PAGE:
For the last six years I have worked in the beautiful country of Malawi but this is the first time I'm taking a moment to really try and understand the experience and once again the people of Malawi have enlightened me, educated me. Their strength, their unity and compassion is utterly breath-taking.
In 2014, the fourth year of the conflict in Syria, a bleak humanitarian situation deteriorated even further. To date, there have been over 200,000 fatalities and one million casualties. Three million people have sought refuge across borders and more than seven million people have been displaced. More than half of the country's population - including five million children - require some form of humanitarian aid. Not only has violence increased, but access to aid has also been restricted. Needs are greater than ever but the aid system is not meeting them. Today, Syria remains the most serious humanitarian crisis in the world.
People are not only viewing retouched images in the media, but these days, most cameras in smartphones have built-in filters and effects to enhance photographs. 2014 was the year of the selfie and this has certainly been true for my practice, as I have seen a rise in patients wanting cosmetic procedures and using the selfie to demonstrate what they don't like about their features.
Reducing social inequality makes far more sense socially, economically, and - if you must - morally as well. Regrettably, too few people in power seem willing to make the case for a more equal society. They would rather continue to demonise the apparently 'poor lifestyle choices' of the most socially excluded.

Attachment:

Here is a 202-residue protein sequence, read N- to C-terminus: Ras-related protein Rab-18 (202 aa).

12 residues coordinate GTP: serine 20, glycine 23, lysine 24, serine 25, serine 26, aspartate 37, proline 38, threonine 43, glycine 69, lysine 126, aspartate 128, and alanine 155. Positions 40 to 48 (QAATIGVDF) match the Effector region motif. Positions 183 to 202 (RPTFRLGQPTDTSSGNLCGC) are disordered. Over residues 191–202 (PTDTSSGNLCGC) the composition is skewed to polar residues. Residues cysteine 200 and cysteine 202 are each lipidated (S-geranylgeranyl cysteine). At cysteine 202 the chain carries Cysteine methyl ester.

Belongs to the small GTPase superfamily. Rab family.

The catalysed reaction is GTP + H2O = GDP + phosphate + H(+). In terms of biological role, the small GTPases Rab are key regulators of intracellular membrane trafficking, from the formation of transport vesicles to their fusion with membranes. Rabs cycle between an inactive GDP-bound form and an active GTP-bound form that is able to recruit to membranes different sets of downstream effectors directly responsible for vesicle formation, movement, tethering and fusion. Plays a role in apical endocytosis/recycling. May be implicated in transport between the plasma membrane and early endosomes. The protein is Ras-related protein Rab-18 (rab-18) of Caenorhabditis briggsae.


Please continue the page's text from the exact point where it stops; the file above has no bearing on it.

You are stuck in a busy, noisy, unfamiliar building. You are unsure of where you are or even what time of year it is. All the corridors look the same. You find it hard to judge how far away the floor is. You can't remember where the toilets are. You can't remember why you're here. You feel a rising sense of panic as you search for clues to where you are, and even who you are.
My issue with vending machines is that their position is such a useful one that could be utilised to provide us with nutritious foods and energy at moments when other options aren't available. But instead, what we are offered is an array of unhealthy choices that provide us with a quick energy fix and little, if any, nutrients.
What a waste of a life. All those highs and lows. All those start again Mondays, and "Damn, I've blown it now" moments. Where in this NHS plan is there a mention of health and happiness, or dealing with the psychological side of weight gain, where does it mention being active and learning to love physical activity?